Thursday, August 30, 2012

Justice, Generosity and Boundaries
~ by Jay

We sent Eve to public school in a urban, challenged district because we wanted her to grow up in the real world, not in the upper-middle-class, all-white, all-our-children-are-above-average-and-should-go-to-college bubbles we grew up in. She grew up in the real world - she learned about food stamps and fathers in jail and mothers who couldn't pay the rent and 16-year-old sisters who had babies and kids who couldn't afford pencils and notebooks.

And now she's learning about homelessness.

Eve's friend Marcella lived with her mom and five other kids, some siblings and some half-siblings and at least one cousin, in a rowhouse in one of the most challenged areas of the city. Last week, one of their neighbors left a pot unattended on a stove. Five houses were destroyed in the fire. Everyone in Marcella's family got out safely and a brave bystander rescued their two dogs. The Red Cross put them up in a hotel for three days, and then they had to leave the hotel - and they have nowhere to go. Marcella texted Eve to say "We're out on the curb in front of our house and I don't know what we're going to do".

Sam got in touch with the school district and we gave Marcella and her mom the name and number of the office that assists homeless students; the school district has strong motivation to make sure Marcella and her sibling and cousin are all in school, and they have access to other programs. Eve is packing up some clothes to give to Marcella, along with some extra school supplies. We talked about why it's so difficult to find a new place to live - about deposits and landlords and exorbitant housing prices - and about the ways in which government could do a better job. But we didn't invite Marcella and her family to stay here. Eve didn't ask and we didn't offer.

We have room - we probably have as much room as they were living in. I wish I were the kind of person who could throw my house open to anyone in need. I wish I could really follow the commandment to care for the orphan and the widow and the stranger at our gates. I know I can't. Eve spent a fair amount of time at Marcella's last year; their house is chaotic and full of conflict. I don't know Marcella's mom at all. We live in an area of the city that isn't really served by public transit and it's too far for the younger kids to walk to school. Are those reasons or excuses?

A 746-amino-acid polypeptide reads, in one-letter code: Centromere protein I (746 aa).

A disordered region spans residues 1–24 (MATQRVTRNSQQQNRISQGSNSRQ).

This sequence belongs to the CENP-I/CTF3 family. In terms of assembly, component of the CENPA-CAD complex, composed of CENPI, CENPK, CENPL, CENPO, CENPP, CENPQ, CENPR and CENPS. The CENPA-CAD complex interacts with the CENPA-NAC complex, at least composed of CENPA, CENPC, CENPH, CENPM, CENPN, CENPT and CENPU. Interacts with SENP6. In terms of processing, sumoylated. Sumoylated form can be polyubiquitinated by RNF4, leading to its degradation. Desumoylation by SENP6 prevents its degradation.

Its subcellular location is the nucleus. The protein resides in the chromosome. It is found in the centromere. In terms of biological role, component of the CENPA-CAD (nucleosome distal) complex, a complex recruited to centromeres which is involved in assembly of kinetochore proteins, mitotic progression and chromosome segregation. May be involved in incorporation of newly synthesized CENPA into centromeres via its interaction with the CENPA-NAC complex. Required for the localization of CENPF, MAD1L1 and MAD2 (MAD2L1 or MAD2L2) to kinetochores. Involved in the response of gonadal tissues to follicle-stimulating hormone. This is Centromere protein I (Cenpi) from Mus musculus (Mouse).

Sam and I like to think we have a social conscience. We give money and we give time and we both work in relatively underpaid jobs because we believe in the value of what we do; we are still impossibly and unimaginably lucky and privileged. We would never be on the street because we have family who could take us in, and who could give us money. We have always had a safety net that Marcella will never know. I can't save everyone; I'm not required to save everyone. I know that. I have a right and even an obligation to keep my own family safe and to give myself a break from the chaos and emotional stress of the stories I hear at work. And yet, somewhere inside, I will always feel that I am not doing everything I could be doing to heal the world.

6 comments:

Moose said...